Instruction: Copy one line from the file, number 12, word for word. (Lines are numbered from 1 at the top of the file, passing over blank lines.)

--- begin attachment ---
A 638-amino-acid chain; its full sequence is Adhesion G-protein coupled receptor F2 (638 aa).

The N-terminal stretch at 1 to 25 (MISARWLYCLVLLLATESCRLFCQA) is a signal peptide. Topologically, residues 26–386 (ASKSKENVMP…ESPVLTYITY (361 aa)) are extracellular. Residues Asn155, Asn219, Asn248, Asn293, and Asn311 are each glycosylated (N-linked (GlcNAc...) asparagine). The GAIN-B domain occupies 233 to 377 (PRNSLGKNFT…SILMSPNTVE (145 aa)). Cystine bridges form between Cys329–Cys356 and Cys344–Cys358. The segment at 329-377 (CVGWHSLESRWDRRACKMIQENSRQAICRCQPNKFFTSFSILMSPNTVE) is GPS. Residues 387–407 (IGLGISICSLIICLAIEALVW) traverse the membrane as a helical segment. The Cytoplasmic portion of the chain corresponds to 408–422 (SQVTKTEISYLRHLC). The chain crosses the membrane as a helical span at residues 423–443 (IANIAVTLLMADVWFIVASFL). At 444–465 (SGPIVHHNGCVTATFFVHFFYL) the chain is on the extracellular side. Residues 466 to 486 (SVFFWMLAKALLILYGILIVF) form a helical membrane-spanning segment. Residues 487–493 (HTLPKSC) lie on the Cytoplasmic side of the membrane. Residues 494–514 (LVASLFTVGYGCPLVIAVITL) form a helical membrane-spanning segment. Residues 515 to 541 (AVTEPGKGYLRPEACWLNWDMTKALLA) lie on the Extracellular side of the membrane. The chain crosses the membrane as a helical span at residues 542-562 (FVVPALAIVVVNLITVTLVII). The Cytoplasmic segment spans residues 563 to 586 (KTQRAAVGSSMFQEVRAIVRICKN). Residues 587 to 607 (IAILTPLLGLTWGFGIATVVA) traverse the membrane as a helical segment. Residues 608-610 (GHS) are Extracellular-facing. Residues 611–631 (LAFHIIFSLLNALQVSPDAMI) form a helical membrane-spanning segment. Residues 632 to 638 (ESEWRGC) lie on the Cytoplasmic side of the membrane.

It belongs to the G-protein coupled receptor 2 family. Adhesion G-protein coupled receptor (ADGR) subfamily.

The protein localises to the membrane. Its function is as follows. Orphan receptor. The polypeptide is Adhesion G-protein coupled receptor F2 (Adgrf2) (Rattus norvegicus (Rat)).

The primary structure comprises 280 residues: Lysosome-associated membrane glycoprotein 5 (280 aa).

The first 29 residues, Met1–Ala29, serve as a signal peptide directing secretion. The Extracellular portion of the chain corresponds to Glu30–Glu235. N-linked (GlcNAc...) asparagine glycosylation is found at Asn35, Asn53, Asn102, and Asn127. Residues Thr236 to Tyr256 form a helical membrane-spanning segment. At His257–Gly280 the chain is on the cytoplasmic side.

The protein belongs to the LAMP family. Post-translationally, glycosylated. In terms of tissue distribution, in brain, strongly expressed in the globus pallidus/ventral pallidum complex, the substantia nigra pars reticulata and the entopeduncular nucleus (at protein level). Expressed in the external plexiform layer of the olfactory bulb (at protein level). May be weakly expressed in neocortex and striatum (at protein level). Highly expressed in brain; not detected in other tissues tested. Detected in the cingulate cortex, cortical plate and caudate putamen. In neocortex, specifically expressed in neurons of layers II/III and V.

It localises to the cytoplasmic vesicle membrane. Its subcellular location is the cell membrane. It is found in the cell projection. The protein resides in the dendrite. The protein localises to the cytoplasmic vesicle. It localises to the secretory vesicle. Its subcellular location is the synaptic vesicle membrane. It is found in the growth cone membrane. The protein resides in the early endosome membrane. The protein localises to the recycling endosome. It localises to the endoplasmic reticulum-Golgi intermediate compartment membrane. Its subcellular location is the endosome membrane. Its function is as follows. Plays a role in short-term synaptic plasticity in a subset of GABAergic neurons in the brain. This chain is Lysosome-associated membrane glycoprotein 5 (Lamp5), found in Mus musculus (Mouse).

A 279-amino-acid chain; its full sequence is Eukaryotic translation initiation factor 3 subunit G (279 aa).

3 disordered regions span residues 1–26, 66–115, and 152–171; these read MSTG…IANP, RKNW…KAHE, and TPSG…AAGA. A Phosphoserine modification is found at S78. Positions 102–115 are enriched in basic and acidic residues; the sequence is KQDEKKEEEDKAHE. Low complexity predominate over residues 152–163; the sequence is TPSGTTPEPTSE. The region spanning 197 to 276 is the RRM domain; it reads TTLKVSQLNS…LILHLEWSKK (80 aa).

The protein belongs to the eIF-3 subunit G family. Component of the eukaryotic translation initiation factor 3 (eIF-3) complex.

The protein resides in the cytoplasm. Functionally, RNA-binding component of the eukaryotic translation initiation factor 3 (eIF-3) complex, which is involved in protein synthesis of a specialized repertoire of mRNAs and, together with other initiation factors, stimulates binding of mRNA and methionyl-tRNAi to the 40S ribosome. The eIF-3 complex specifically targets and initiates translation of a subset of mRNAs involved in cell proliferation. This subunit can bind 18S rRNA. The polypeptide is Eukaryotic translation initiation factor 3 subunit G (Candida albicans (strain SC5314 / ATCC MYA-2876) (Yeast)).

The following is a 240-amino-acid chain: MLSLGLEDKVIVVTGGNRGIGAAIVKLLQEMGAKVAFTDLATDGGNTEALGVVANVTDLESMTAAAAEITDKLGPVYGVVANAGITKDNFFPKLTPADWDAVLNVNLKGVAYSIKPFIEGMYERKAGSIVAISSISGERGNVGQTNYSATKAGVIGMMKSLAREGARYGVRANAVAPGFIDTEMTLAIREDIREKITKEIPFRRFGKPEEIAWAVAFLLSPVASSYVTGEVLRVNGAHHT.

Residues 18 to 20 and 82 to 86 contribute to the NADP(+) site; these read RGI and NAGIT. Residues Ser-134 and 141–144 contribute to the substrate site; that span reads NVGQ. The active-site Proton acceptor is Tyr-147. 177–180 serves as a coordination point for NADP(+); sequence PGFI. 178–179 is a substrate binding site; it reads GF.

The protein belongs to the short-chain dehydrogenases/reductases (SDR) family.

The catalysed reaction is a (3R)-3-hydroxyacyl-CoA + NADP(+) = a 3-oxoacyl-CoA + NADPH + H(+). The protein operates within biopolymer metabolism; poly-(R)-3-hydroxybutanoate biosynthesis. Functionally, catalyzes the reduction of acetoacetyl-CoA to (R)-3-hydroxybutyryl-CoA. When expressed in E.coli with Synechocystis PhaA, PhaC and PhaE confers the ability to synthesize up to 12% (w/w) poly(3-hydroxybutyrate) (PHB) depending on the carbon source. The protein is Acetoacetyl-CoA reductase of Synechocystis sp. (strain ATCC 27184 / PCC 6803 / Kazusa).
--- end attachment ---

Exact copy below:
The protein resides in the cytoplasm. Functionally, RNA-binding component of the eukaryotic translation initiation factor 3 (eIF-3) complex, which is involved in protein synthesis of a specialized repertoire of mRNAs and, together with other initiation factors, stimulates binding of mRNA and methionyl-tRNAi to the 40S ribosome. The eIF-3 complex specifically targets and initiates translation of a subset of mRNAs involved in cell proliferation. This subunit can bind 18S rRNA. The polypeptide is Eukaryotic translation initiation factor 3 subunit G (Candida albicans (strain SC5314 / ATCC MYA-2876) (Yeast)).